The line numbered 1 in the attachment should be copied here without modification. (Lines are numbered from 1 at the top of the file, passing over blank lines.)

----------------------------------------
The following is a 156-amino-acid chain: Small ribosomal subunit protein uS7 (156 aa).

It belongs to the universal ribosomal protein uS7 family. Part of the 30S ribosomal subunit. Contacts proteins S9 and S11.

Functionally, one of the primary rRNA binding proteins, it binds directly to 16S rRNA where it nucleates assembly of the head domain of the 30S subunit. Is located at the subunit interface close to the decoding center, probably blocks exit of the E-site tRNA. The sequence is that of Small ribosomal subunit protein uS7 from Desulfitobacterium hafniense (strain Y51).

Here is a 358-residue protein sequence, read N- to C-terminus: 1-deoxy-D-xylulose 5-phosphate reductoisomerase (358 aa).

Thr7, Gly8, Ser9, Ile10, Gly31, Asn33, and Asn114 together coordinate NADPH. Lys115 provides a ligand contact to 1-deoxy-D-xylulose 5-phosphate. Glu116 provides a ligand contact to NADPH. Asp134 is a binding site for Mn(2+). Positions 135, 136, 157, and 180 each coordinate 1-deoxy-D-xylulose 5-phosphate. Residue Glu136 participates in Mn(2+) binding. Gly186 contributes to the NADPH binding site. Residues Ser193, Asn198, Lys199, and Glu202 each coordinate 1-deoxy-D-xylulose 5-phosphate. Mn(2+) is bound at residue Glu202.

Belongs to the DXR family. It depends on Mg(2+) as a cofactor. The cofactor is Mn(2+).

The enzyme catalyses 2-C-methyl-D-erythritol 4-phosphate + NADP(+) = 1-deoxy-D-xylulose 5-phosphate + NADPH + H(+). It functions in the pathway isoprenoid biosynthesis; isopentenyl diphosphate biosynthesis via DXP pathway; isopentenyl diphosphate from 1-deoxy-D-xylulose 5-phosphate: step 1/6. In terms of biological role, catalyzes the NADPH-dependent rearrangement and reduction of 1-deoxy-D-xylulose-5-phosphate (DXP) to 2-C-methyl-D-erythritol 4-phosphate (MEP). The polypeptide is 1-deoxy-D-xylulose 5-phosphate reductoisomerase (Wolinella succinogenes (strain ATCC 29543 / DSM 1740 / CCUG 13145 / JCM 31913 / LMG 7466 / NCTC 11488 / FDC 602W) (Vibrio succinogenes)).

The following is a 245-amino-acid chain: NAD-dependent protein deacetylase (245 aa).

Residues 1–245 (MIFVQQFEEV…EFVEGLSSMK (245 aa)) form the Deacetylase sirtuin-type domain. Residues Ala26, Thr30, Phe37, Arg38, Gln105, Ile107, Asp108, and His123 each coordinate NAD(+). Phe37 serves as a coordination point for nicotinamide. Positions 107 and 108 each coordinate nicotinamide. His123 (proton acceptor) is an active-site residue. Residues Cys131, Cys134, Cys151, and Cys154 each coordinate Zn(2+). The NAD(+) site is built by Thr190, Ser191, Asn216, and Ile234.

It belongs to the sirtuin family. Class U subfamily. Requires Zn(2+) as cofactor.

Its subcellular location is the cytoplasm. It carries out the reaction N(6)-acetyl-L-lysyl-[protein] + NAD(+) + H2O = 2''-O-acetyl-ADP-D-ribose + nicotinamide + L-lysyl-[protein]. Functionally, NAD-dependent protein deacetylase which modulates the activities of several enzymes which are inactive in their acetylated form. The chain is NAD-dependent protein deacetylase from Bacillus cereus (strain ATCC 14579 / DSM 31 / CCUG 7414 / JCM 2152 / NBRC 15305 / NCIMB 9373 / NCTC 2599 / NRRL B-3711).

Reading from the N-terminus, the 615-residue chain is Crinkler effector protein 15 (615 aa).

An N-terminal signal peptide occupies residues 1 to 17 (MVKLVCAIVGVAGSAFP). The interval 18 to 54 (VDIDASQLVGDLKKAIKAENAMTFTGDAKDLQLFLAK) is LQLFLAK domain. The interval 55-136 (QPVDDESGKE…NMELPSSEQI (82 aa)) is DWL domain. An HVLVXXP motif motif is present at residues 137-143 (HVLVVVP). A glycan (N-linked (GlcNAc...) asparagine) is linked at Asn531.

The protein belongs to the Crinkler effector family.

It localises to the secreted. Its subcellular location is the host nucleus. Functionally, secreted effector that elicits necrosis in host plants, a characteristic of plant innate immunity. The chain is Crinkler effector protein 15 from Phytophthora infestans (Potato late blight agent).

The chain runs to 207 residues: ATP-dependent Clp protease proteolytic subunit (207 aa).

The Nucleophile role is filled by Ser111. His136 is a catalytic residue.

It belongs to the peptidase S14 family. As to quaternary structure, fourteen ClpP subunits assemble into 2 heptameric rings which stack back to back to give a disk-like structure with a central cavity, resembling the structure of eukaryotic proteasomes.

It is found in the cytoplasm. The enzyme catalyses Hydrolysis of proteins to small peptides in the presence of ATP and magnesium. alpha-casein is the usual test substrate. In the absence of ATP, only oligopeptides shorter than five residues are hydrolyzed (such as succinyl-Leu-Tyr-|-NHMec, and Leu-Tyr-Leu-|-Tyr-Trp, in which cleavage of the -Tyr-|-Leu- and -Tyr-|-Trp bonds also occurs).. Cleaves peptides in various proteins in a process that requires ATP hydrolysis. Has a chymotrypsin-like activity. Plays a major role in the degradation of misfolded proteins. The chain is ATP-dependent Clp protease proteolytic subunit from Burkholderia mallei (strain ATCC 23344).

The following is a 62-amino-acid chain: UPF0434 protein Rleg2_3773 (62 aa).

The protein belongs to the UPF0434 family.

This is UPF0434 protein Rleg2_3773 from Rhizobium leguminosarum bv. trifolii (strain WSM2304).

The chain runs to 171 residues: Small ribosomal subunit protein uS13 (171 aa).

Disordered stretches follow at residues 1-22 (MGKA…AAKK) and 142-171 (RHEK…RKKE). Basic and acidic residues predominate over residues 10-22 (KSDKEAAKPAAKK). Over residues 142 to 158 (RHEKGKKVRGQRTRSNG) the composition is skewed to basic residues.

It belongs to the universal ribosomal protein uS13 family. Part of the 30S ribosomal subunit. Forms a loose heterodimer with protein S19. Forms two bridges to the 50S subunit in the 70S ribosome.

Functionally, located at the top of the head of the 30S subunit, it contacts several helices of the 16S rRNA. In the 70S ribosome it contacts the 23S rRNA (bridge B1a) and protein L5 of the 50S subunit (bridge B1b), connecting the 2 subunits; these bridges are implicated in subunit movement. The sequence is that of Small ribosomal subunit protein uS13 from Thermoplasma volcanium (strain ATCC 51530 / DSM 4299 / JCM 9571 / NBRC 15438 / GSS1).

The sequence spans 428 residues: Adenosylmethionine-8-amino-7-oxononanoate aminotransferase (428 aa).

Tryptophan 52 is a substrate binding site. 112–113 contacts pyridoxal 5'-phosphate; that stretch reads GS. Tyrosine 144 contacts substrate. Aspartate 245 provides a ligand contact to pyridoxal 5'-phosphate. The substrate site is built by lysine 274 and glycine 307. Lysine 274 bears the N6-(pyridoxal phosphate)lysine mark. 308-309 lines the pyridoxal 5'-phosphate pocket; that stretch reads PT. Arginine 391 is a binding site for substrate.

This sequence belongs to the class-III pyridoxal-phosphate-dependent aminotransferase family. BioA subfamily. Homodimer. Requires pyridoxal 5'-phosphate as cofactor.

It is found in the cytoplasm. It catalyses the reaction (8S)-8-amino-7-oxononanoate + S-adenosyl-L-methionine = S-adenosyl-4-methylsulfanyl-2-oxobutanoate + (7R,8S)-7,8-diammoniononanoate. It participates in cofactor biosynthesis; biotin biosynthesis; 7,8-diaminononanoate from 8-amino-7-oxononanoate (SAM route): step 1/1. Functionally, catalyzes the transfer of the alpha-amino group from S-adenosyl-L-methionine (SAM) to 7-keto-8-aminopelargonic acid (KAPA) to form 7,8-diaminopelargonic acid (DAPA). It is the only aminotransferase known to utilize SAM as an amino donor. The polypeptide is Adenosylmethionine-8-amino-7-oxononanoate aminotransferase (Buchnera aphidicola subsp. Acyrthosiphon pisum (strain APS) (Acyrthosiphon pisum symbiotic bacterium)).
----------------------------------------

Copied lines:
The following is a 156-amino-acid chain: Small ribosomal subunit protein uS7 (156 aa).